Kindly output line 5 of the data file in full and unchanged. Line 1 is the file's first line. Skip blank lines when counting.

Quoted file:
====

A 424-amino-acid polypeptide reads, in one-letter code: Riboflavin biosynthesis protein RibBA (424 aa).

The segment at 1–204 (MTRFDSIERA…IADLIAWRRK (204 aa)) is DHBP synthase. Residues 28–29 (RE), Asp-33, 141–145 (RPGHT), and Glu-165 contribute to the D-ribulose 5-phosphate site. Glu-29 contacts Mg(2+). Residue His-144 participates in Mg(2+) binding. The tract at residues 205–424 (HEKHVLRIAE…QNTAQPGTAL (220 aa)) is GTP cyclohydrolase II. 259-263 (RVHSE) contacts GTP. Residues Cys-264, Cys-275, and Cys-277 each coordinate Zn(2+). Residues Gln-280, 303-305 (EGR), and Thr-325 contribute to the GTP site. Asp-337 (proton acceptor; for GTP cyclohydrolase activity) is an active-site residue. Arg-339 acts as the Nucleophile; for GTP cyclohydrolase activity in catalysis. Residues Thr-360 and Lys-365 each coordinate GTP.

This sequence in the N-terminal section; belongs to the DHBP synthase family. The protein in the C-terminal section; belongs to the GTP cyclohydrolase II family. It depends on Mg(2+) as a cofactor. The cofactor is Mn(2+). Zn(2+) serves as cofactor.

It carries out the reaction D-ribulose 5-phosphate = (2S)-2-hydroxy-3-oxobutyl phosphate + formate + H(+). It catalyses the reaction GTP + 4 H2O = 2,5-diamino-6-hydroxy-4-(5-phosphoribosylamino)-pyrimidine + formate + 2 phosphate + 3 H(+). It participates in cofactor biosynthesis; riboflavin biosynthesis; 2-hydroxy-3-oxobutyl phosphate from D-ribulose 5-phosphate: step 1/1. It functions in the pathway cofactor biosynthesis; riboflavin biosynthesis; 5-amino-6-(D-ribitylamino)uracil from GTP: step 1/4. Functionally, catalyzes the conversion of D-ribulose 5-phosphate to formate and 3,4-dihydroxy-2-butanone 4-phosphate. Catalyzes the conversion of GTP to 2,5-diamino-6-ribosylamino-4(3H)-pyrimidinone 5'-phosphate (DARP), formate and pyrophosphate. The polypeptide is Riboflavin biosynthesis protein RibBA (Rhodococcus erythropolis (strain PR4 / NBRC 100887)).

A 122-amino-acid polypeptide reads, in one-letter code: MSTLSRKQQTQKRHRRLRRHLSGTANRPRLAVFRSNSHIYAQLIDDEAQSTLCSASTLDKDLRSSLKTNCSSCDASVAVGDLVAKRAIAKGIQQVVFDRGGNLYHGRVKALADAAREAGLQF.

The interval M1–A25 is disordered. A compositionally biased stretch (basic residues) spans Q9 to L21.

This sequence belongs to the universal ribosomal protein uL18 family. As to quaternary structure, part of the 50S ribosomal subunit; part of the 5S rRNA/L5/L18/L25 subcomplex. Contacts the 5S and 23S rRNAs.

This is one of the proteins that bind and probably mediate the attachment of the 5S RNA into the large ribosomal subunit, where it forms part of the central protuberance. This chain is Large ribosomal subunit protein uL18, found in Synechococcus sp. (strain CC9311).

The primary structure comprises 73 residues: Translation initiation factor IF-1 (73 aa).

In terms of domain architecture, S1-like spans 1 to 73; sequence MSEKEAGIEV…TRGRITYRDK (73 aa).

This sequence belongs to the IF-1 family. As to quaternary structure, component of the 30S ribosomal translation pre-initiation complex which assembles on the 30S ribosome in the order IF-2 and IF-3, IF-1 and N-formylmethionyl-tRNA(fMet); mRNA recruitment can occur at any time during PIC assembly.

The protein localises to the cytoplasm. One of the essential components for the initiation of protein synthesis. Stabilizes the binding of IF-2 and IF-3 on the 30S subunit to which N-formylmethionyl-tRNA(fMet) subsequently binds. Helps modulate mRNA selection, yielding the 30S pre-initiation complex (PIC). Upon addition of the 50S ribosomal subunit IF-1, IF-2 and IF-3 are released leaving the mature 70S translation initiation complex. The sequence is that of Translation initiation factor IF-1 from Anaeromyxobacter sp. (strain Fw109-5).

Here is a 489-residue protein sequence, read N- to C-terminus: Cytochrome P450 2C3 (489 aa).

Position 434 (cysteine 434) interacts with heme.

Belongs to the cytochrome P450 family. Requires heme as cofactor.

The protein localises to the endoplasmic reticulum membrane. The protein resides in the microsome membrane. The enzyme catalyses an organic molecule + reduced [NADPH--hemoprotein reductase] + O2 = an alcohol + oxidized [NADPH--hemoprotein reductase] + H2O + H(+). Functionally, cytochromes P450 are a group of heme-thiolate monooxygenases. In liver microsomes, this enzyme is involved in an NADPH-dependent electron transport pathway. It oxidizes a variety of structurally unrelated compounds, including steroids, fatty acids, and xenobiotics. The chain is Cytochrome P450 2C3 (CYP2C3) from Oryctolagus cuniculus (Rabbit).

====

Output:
A 122-amino-acid polypeptide reads, in one-letter code: MSTLSRKQQTQKRHRRLRRHLSGTANRPRLAVFRSNSHIYAQLIDDEAQSTLCSASTLDKDLRSSLKTNCSSCDASVAVGDLVAKRAIAKGIQQVVFDRGGNLYHGRVKALADAAREAGLQF.